Belarusian journalist Syarhey Hardzievich was recently sentenced to 18 months in jail for insulting the president and two police officers. (Photo: Pershy Region)

Belarusian journalist Syarhey Hardzievich jailed for insulting president, police

Stockholm, August 12, 2021 – Belarusian authorities should immediately release journalist Syarhey Hardzievich and cease jailing independent reporters in retaliation for their work, the Committee to Protect Journalists said today.

On August 2, the Ivanavskiy District Court in the country’s southwestern Brest region convicted Hardzievich, a correspondent with the independent regional news website Pershy Region, on charges of insulting Belarusian President Aleksandr Lukashenko and two police officers, as well as defaming one of those officers, according to news reports, coverage of the trial by his employer, and Pershy Region editor Pavel Daylid, who spoke to CPJ by messaging app.

The court sentenced Hardzievich to 18 months in prison and ordered him to pay damages of 2,000 rubles (US$793) to each of the police officers, according to those sources.

Hardzievich denied the charges and plans to appeal the sentence, according to Pershy Region, which said the journalist told the court the case was fabricated in retaliation for his journalism, and that there had been a “presumption of guilt” against him.

Hardzievich will be held at Remand Center No. 6 in Baranavichi, in Brest, pending his appeal, Daylid told CPJ.

“The jailing of journalist Syarhey Hardzievich once again demonstrates Belarus authorities’ abuse of the law to silence independent journalists who cover law enforcement abuses,” said CPJ Program Director Carlos Martínez de la Serna. “Authorities should not contest Hardzievich’s appeal and should immediately release him and other journalists unjustly held behind bars.”

Since the start of nationwide protests in August 2020 following Lukashenko’s disputed reelection, Hardzievich and Pershy Region have frequently reported on local protests and instances of police violence in Brest, according to CPJ’s review of the outlet.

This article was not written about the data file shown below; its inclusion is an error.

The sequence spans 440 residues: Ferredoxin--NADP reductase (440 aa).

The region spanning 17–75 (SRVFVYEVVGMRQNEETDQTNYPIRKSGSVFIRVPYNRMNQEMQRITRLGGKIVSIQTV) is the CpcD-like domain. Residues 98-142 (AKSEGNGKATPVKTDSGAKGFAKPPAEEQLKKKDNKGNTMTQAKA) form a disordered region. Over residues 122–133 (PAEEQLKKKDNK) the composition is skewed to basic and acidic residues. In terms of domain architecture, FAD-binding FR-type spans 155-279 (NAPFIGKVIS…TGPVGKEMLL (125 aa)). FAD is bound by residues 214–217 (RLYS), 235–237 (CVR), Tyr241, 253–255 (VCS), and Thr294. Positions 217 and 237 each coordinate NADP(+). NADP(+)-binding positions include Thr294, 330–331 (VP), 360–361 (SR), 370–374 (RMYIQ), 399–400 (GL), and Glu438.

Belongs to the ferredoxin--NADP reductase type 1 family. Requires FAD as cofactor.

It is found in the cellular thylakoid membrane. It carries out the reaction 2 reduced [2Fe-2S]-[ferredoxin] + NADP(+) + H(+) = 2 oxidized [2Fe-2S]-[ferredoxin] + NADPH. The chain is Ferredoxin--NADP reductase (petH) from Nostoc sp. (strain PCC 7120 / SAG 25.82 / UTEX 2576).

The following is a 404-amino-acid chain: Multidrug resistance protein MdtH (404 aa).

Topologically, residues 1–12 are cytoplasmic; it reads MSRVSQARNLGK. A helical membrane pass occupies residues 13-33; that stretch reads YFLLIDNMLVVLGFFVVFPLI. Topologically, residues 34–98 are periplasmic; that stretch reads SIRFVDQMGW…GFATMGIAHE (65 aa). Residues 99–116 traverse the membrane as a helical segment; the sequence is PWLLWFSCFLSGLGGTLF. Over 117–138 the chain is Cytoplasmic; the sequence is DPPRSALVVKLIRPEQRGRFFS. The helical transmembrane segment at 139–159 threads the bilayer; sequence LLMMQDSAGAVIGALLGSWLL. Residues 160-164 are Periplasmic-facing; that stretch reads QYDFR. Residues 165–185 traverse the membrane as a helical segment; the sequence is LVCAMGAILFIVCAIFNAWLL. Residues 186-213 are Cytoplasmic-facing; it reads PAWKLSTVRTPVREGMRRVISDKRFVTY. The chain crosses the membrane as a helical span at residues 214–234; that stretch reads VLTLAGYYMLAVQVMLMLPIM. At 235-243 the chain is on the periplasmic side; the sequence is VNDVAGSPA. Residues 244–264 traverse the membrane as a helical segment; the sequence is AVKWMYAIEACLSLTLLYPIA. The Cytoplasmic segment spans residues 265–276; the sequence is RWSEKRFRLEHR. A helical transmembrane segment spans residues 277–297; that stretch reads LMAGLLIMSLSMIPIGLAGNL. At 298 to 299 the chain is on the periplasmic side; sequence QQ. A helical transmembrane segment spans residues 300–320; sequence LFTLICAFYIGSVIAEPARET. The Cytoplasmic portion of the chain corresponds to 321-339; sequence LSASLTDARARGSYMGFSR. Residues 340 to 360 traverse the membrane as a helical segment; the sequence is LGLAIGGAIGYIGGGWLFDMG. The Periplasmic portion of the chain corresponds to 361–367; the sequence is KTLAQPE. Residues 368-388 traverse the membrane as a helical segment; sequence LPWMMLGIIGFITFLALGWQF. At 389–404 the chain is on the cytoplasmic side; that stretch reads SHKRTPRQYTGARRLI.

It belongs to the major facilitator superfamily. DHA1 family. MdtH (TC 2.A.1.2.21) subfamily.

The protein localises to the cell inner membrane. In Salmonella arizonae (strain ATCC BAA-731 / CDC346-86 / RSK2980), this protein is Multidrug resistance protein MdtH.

The prosecution alleged that Hardzievich ran a local news commentary group chat on the app Viber, and that on August 12, 2020, he posted an intentionally insulting message in the chat about two police officers allegedly involved in arresting protestors, according to his employer.

Prosecutors also alleged that he posted another defamatory message about one of those officers in the chat, and that on September 5 he reposted to the same chat group a Facebook post by a Belarusian blogger describing Lukashenko as a “rat,” according to Pershy Region’s coverage.

CPJ was unable to review those messages, as the chat group has been deleted; Daylid confirmed to CPJ that Hardzievich founded and served as an administrator of the group. He added that Hardzievich frequently covered alleged abuses by local police, and said Hardzievich believed the charges were retaliation for that coverage.

Hardzievich is Pershy Region’s correspondent for the town of Drahichyn but often covers stories in other parts of Brest, Daylid said.

The journalist’s lawyers argued that prosecutors had not proved that Hardzievich himself made the comments and that the chat group, whose history could have proved Hardzievich’s innocence, had been improperly deleted before it could be examined, according to Pershy Region.

Police arrested Hardzievich on charges of insulting Lukashenko on December 22, 2020, held him under house arrest from December 25 to April 22, and then released him with a travel ban pending trial, according to Pershy Region’s coverage and Daylid.

On August 2, the court convicted Hardzievich under Article 368, Part 1, of the Belarusian criminal code (publicly insulting the president), Article 369 (insulting a state representative), and Article 188 (defamation), according to Pershy Region. About two months of Hardzievich’s time under house arrest will count as time served toward his 18-month sentence, Daylid said.

In a video interview prior to sentencing, Hardzievich had stated that expecting the court not to accede to prosecutors’ requests would be akin to “expecting a miracle.”

In the months leading up to Hardzievich’s arrest, Pershy Region documented a series of official harassment against him, including a previous defamation case in which police accused the journalist of being “against the present authorities.”

Last month, police raided the homes of the Pershy Region’s employees and the editorial office it shares with sister publication Hantsavitsky Chas as part of a wave of raids against independent media outlets, as CPJ documented at the time.

CPJ called and emailed the Interior Ministry of Belarus and emailed the Drahichyn district police office for comment, but did not receive any replies.

Separately, on August 9, the Supreme Court of Belarus ordered the dissolution of the Belarusian office of the international free speech organization PEN, according to reports.

[Editors’ note: After the publication of this article, CPJ received an error message stating that the email seeking comment from the Interior Ministry was not delivered. This article has been updated to reflect that CPJ also called that office for comment.]